Rise in populist leaders worries VaticanPope Francis and his closest allies continue to express their deep concern about the rise of populist political leaders around the world – those who appeal to people’s fear of foreigners and their desire to exclusively pursue isolationist self-interests.
Mar 17, 2017
By Robert Mickens
Pope Francis and his closest allies continue to express their deep concern about the rise of populist political leaders around the world – those who appeal to people’s fear of foreigners and their desire to exclusively pursue isolationist self-interests.
The Pope and his confidants are especially alarmed by such developments in the Americas, Asia and Europe.
And the early actions of the new US President Donald Trump have only increased their preoccupation. While Francis and other Vatican officials have voiced a “wait and see” attitude towards the head of the world’s leading superpower, they have, nonetheless, sent unmistakable signals that they are not amused by Mr Trump’s bombastic rhetoric and leadership style.
“From the time we were little we were taught that it’s not a good thing to boast,” the Pope said on Feb 15 at his weekly Wednesday general audience at the Vatican.
“In my country, braggarts are called ‘peacocks’,” he said. “And that’s right because bragging about who we are or what we have – beyond being a certain kind of pride – also demonstrates a lack of respect for others, especially those less fortunate than us,” the Pope continued.
Let’s be clear – Francis was not singling out Mr Trump. He never even mentioned him by name. But there are few world leaders who rival the US president in pomposity, although Russia’s Vladimir Putin and the Philippines’ Rodrigo Duterte are among those who give Trump a good run for his money.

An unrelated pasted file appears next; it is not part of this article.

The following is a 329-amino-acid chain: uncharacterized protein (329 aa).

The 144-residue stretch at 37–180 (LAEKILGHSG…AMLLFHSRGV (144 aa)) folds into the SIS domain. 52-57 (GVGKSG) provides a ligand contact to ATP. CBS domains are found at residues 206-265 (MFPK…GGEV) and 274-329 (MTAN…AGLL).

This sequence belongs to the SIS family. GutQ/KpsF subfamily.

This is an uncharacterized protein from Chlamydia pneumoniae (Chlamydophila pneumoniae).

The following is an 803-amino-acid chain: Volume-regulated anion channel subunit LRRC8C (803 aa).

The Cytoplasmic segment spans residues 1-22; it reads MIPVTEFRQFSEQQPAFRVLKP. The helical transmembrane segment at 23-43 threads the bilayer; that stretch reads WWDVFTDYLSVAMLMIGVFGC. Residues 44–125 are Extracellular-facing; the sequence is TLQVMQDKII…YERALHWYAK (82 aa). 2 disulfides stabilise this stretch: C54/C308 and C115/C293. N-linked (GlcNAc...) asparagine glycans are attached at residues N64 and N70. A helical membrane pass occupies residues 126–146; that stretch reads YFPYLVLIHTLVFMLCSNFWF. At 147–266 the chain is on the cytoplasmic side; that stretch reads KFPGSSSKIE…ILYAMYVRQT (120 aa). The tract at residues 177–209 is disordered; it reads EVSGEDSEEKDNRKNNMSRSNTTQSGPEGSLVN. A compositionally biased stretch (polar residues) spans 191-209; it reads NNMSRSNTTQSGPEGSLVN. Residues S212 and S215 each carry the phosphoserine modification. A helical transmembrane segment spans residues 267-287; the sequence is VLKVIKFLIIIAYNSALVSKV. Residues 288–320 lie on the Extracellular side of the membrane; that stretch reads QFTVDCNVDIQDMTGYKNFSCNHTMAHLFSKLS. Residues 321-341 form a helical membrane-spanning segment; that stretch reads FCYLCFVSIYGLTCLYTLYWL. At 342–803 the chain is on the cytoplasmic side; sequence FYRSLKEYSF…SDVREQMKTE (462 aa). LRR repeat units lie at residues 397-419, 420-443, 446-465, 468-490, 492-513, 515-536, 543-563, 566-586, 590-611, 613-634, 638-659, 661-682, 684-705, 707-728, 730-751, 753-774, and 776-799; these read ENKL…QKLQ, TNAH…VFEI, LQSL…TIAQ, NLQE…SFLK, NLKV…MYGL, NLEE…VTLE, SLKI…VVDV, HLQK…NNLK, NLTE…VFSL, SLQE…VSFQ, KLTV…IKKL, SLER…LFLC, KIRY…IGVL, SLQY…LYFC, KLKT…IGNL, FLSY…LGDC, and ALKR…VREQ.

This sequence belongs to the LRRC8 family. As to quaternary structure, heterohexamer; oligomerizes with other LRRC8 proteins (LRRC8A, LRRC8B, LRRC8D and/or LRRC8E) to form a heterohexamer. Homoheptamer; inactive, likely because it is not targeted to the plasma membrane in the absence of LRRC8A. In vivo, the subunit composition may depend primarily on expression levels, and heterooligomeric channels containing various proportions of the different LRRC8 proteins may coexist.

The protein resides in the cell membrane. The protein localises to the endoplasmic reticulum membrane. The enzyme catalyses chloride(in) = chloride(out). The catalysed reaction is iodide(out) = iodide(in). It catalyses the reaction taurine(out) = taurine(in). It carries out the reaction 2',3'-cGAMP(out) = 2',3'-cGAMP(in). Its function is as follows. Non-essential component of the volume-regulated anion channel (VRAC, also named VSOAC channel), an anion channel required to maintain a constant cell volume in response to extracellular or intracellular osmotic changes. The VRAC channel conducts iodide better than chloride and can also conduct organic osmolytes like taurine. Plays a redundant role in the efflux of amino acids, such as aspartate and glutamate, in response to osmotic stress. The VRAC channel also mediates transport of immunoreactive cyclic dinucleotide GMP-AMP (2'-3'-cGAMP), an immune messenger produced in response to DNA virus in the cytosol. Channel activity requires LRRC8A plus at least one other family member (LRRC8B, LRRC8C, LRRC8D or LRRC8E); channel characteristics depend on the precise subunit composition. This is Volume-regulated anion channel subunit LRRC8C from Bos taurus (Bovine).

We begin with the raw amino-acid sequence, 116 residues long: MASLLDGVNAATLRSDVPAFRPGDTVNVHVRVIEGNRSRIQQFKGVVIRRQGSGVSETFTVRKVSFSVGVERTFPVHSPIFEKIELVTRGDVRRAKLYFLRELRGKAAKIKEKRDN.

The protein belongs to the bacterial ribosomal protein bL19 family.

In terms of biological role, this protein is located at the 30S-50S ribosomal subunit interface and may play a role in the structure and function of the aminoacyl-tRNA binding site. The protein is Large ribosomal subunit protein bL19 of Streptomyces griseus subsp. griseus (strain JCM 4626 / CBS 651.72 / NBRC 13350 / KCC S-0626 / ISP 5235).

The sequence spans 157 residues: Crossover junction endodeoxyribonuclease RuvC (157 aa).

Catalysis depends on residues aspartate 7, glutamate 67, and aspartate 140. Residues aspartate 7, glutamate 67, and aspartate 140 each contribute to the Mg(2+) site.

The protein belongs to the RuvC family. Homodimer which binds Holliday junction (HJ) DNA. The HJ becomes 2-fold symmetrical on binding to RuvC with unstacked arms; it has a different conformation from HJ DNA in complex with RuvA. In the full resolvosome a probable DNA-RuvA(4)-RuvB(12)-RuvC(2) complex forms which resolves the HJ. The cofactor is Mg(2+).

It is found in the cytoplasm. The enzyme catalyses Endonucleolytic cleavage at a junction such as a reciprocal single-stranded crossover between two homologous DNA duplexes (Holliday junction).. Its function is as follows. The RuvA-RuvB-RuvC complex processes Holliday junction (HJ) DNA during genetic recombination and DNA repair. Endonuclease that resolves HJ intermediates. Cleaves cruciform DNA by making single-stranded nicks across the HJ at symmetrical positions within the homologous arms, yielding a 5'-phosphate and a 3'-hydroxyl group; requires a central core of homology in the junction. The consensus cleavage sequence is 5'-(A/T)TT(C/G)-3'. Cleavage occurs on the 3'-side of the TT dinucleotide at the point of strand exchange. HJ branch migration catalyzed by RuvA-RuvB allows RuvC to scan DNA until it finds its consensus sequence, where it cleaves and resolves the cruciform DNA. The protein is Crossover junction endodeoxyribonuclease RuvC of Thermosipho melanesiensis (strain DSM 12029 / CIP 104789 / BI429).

These three men – and a number of far-right, nationalist political candidates currently seeking power on the Old Continent (Europe) – brashly present themselves as single-handed saviors of their respective nations. They are all linked by a closed-in, “my country first” attitude that is worrisome to the pope and his chief aides.
“Certainly, these types of insulation are not a good sign,” Cardinal Pietro Parolin said.
The Vatican Secretary of State pointed out on February 14 in an interview on Italian state television that “many of these phenomena come from fear”. And he added this warning:
“The inability to welcome and integrate can be dangerous. History teaches us this, and we hope that in this sense it will not be repeated.”
Other Catholic bishops from around the world share these same sentiments. But that doesn’t mean all the prelates or all the baptized faithful do.
Pope Francis cannot be pleased that populist leaders on every continent have received support from a good chunk of the Catholic population – including Mr Trump in the United States.
How will the Pope deal with Mr Trump when the two men finally meet face-to-face?
Some believe it would be unwise to extend any openness towards Trump, a propagandist known for peddling “alternative facts” and “repeating ridiculous throw-away lines that are not true at all”.
They fear the president would try to manipulate a meeting with the Pope to shore up his standing at home and in the international community.
But Francis does not seem to be hampered by any such fears.
It is the US president who should be concerned. Neither the Pope nor his aides would allow Mr Trump to get away with the type of shenanigans that helped propel him to the White House.
In fact, Pope Francis and the Holy See may be the last and most reliable check on the politics of fear and division that are being promoted by the US president and other populist leaders around the globe. --La Croix
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